On the second night, we add one candle to the left (now we have two at the right end of the menorah). We light the shamash, recite the blessings (minus the Shehecheyanu), and light the candles left-to-right in the menorah (i.e., the newest candle is lit first). Again we recite the Ha-nerot ha-lalu statement and celebrate! And so on for each of the eight days of Chanukah.
This procedure continues until the eighth night, when the entire chanukiah is lit up:
The last night of Chanukah is called Zot Chanukah, "This is Chanukah" (from the Chanukah Torah portion for the last day: זאת חֲנֻכַּת הַמִּזְבֵּחַ בְּיוֹם הִמָּשַׁח אתוֹ / "This is the dedication (chanukah) of the altar, in the day of its being anointed..." (Num. 7:84)). It marks the grand finale of the Chanukah celebration, when the supernatural light burns brightest!
Note: If a day of Chanukah occurs on a Shabbat (i.e., Friday night), you light the Chanukiah candles before lighting the Shabbat candles.
Displaying the Chanukiah
It is an old custom to display the chanukiah where its lights will be visible from the outside. Note that if you place the chanukiah near a window, the candles should appear lit right to left from the point of view of the one seeing them from outside. Many families have multiple chanukiahs, one for each child of the household, and perhaps a larger one for the entire family.
Here's a practical tip. To clean your chanukiah after Chanukah, use a hairdryer -- set on low -- and heat up the menorah wherever you see the wax drippings. Use a butter knife to peel away the warmed wax....
Playing the Dreidel Game
The playing of games has long been associated with Chanukah. The most popular is the game of Dreidel (or Sevivon). The dreidel is a four-sided top. On each side is written one of the Hebrew letters Nun, Gimmel, Hey, or Shin. The letters stand for the phrase, Nes gadol hayah sham, "a great miracle happened there."
The rules are simple. Each player puts something into the pot - perhaps a penny or a couple nuts. Then the players take turns spinning the dreidel. If Nun comes up, nothing happens. For Gimmel, the player gets the whole pot. For Hey, the player takes half the pot. For Shin, the player has to share, or add to the pot.
Note: In Israel, the dreidel uses a Pey for poh ("here") instead of a Shin for sham ("there").
Other Chanukah Customs
In Israel, on erev Chanukah (just before the first night), marathon runners carry a torch from the flame of the menorah at the village of Modin to the Western Wall of the Temple to kindle a giant-sized menorah located there for the holiday. During the eight days, it is customary to eat potato latkes and jelly doughnuts (sufganiyot) while celebrating God's providential love and protection at this time. Playing the dreidel game helps us remember that "a great miracle happened there." Giving tzedakah ("charity") is also encouraged at this time. Many people also exchange gifts during Chanukah or give "gelt" (coins or small amounts of money) to children. Special music and traditional songs (such as Ma'oz Tzur, "Rock of Ages," Ner Rishon, Sevivon, etc.) are also sung during this time.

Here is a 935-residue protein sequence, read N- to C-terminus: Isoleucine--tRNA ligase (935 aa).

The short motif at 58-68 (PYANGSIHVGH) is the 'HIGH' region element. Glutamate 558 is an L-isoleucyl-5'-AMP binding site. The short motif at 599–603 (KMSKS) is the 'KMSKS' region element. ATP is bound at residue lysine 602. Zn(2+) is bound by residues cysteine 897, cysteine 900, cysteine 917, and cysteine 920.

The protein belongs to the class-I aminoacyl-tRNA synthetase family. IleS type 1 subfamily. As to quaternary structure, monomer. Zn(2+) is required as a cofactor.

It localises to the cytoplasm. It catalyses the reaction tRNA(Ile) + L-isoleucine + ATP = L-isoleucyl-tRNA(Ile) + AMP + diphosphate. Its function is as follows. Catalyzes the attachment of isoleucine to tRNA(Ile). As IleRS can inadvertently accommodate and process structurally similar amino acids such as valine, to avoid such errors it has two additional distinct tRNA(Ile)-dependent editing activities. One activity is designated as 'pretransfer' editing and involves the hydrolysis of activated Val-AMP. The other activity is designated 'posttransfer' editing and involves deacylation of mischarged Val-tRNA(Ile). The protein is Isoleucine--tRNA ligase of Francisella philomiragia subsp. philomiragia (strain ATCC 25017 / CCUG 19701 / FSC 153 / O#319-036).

Because Chanukah is an eight-day holiday, and a week is only seven days, there has to be at least one day when Shabbat and Chanukah overlap (on years when Chanukah begins on a Shabbat, there are actually two overlapping Shabbats). For best results, always consult a good Jewish calendar. In general, however, an additional Chanukah Torah reading (Numbers 7:1-8:4) is divided over the eight days of the holiday as follows (remember that the day begins at sundown on the Jewish calendar):
(only if Shabbat)
(Rosh Chosesh Tevet)
|1 Kings 7:40-50
(only if 2nd Shabbat)
Since Chanukah celebrates the victory of Maccabee forces over the Greeks and the re-dedication of the Holy Temple in Jerusalem, the additional Chanukah Torah readings are connected to the dedication of the Mishkan (Tabernacle) in the wilderness.
On the first seven days of Chanukah we read of the sacrifices and gifts offered by the first seven tribal leaders. On the eighth day we read of the offerings of the remaining five leaders, and we continue to the next Torah portion, reading about God's commandment to Aaron to kindle the Menorah in the Tabernacle. On the Shabbat of Chanukah we add the Haftorah reading (from the Book of Zechariah) that speaks of Zechariah's prophecy concerning a menorah. (On Rosh Chodesh Tevet, usually the 6th day of Chanukah, additional readings are performed.)
In the synagogue, on each of the eight days of Chanukah the full Hallel is recited. In addition, the Al Hanissim is included as part of the Hoda'ah blessing (of the Amidah) and Birkat Hamazon. Al HaNissim praises God for delivering the Jewish people at the time of the Maccabees. A portion is reproduced here: